Friday, September 2, 2016

John Warwick Montgomery on Human Rights

* A handout I created for a discussion on "rights."  The formatting is not the greatest given this blog format.

Universal Declaration of Human Rights (UDHR)—Analysis from John Warwick Montgomery Human Rights and Human Dignity (Dallas, Texas: Probe Books, 1986), 26-29.

1st Generation Rights

2nd Generation Rights
3rd Generation Rights

Civil and political freedoms

“Citizens of the United States are particularly well-acquainted with ‘first generation’ human rights, for they are given constitutional status in the first ten amendments to the Federal Constitution … These ‘civil liberties,’ as they are generally termed on the national or domestic level, are extensively incorporated into the Universal Declaration of Human Rights Articles 2-21…”
Economic, social, and cultural rights

“Underlying them is the concept of social equality.  They take their modern origin particularly from the socialist traditions of the early nineteenth century (what Engels called ‘utopian socialism, an infantile disorder’) and from the Marxian socialism of the latter part of the same century.  Articles 22-27 of the Universal Declaration of Human Rights catalog many of these rights: the right to work, to rest, and to leisure (paid holidays), and the right to social security, to education, and to the protection of one’s inventions and literary achievements.”
Solidarity rights

“These rights are an expanding category which at least include national self-determination, the right to economic and social development, the right to benefit from the ‘common heritage of mankind’ (sharing of the earth’s resources and wealth—as embodied in the recent United Nations Law of the Sea Treaty), the right to a healthy environment, the right to peace, and the right to humanitarian disaster relief.”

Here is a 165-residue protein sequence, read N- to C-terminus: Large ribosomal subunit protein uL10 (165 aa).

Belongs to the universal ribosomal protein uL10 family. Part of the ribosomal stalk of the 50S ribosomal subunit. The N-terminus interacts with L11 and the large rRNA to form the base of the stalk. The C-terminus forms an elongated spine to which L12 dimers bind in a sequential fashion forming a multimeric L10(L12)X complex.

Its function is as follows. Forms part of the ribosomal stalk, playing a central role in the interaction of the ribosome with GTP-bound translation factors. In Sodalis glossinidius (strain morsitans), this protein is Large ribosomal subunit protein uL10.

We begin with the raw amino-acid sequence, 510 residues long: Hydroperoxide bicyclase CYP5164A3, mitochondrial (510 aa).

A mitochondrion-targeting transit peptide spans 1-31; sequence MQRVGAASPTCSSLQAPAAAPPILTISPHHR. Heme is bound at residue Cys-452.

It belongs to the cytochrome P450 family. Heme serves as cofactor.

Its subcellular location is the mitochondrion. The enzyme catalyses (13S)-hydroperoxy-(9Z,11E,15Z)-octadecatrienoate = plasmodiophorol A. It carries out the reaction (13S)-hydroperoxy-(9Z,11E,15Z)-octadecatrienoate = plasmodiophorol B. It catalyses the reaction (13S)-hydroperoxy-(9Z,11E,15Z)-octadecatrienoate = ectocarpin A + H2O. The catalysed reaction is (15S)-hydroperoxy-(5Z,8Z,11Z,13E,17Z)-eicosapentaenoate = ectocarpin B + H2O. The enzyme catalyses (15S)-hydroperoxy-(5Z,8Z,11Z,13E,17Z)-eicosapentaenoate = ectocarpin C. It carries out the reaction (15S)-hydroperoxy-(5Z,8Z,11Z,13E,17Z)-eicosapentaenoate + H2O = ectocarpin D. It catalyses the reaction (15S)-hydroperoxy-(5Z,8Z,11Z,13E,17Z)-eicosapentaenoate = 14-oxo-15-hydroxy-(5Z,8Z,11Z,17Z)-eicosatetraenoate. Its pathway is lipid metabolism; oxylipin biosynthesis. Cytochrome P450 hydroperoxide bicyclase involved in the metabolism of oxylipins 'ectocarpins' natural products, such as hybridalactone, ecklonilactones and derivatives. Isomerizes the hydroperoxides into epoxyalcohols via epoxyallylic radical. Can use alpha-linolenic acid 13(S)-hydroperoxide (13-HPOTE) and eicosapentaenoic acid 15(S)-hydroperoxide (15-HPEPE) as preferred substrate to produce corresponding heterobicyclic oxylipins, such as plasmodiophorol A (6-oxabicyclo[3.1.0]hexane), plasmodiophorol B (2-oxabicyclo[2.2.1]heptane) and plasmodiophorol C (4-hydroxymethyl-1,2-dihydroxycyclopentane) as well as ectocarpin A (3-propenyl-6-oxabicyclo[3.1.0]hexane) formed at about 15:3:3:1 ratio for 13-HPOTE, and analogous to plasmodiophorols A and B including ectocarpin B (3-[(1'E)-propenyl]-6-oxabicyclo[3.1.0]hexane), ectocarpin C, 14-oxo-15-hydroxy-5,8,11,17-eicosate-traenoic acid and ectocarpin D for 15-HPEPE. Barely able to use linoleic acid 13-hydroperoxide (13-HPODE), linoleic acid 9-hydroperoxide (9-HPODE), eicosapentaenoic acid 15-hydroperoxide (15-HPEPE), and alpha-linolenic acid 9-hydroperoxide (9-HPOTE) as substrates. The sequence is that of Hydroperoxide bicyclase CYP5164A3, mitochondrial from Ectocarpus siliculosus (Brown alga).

UDHR articles 2-24
UDHR articles 22-27

UDHR article 28
Negative right

“…(freedom from the abuse and misuse of political authority).  Indeed, these rights epitomize the Western liberal-political ideal of individual freedom over against the encroaching power of the state.”

Positive rights

“These second-generation rights are often regarded as more positive than negative in nature, not in the sense of their having a higher value, but in that their realization is difficult (in some cases virtually impossible) without affirmative state action.  The they entail a more positive role for the state and have been especially emphasized (at least in theory) by Eastern-bloc nations.”
Positive rights

Note: J. W Montgomery does not specify that 3rd generation rights are more positive in nature but from the concepts listed above they would seem to fit more on the positive right end of things.
First world—USA
Socially oriented collectivistic East

Developing Third world and Marxist states
Greatest legal sanctions behind them
Somewhere in between 1st and 3rd generation rights in terms of enforceability
Relatively little enforceability